Mobile health … mHealth … eHealth … wireless health … digital health. While the monikers are seemingly endless, one fact can’t be argued: It’s one of the fastest growing segments of healthcare today.
Yet the healthcare community and mHealth advocates – as well as the federal government – are having a hard time defining the industry and establishing its parameters. That point was made clear during a Tuesday afternoon panel discussion at the American Telemedicine Association’s 2012 Conference and Exposition in San Jose, Calif.
“There are a lot of definitions floating around,” said Don Jones, vice president of global strategy and market development for Qualcomm Life and the panel’s moderator. “Not all mobile health is wireless and not all wireless health is mobile. Maybe the user is mobile.”
The key, Jones said, may lie in connectivity – connecting physicians and patients to each other and to important data no matter where any of the three are located and by any number of secure means of communication.
Jones was joined on the panel by Chris Fickle, director of telemedicine business development for A&D Medical; Mark Vanderwerf, vice president and director of eHealth and OEM for Nonin; and Arthur Lane, director of mobile solutions development for Verizon.
Recent studies have pegged the market for mobile health apps at about $1.3 billion in 2012, but Jones pointed out that might be shortchanging the field. Mobile apps and mobile devices, he pointed out, can be used to drive decisions and compel other forms of commerce, possibly raising that estimate tenfold.
More importantly, the panelists said, the mHealth field, which has seen tremendous adoption from physicians, could be facing another surge as it sets its sights on the patients themselves.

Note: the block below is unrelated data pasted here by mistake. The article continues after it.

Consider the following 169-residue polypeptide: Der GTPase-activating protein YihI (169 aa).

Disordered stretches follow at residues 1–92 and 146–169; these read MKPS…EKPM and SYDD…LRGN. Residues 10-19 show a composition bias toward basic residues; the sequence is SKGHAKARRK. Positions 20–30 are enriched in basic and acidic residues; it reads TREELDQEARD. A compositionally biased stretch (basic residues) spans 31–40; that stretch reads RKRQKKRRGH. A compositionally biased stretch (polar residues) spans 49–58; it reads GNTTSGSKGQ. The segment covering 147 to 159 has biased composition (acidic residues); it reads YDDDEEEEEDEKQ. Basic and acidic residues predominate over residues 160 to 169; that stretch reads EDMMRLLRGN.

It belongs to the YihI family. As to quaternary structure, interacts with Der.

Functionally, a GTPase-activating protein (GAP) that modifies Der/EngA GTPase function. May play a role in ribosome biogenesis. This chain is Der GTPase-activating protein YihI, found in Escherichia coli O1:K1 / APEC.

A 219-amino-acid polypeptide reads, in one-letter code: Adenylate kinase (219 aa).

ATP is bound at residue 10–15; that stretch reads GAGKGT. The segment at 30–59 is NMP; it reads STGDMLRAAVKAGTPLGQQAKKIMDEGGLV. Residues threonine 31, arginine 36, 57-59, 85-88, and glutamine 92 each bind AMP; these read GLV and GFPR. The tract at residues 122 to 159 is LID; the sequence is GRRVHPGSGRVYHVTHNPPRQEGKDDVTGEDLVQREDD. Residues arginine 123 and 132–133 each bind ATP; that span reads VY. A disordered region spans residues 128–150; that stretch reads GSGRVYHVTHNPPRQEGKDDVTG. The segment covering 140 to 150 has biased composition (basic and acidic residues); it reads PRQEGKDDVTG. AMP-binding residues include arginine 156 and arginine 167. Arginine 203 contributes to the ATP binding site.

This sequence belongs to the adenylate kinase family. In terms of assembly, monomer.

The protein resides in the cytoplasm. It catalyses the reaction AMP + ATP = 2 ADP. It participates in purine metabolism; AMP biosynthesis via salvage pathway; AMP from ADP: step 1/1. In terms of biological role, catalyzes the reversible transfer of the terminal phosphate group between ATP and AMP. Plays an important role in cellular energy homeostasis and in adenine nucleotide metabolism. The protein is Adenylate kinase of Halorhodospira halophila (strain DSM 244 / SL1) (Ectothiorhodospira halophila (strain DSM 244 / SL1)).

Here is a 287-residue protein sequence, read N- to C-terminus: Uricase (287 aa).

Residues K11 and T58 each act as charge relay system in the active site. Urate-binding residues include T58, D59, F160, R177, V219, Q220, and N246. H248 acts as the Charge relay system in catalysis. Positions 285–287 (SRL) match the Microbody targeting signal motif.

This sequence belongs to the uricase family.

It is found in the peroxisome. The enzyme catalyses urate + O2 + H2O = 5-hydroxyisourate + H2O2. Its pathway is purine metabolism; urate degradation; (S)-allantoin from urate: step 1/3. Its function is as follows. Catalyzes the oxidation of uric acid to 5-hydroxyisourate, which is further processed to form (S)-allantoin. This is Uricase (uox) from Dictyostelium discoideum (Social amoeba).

“You’re going from products that are used by professionals to products that are used by people who are ill,” said Vanderwerf. The challenge, he said, then focuses on differentiating between products used to make clinical decisions to those which can be used by the ordinary consumer (the patient).
“We need to radically redefine how the value chain operates,” said Lane, who sees hospitals and payers both adopting patient-facing mHealth tools and apps to reach and manage their target populations. He referenced Aetna’s recent purchase of iTriage, and noted that providers will be assuming more risk through accountable care organizations and will want to push proper care decisions outside of the hospital’s walls.
“It will be imperative that we give them scalable, easy-to-use tools,” he said.
Fickle said these mobile tools will need ready and reliable access to data, and that data was be collected and stored in a secure and easy-to-access place – hence the value of the cloud. “Getting data into the cloud is really going to reduce the obstacles,” he said.
Vanderwerf also sounded a cautionary note. He pointed out that the medical app market is crowded and seeing a constant flood of new products – not all of them effective, and some of them perhaps even dangerous if used incorrectly by the consumer. The challenge for both physicians and patients, he said, lies in sorting through the chaff and finding and collecting the apps that do deliver value.
All these initiatives, the panelists said, will make that smartphone a very valuable piece of real estate.
“I think that you will have a Minute Clinic in your pocket in the future,” said Lane.
Source: Eric Wicklund, Editor, mHIMSS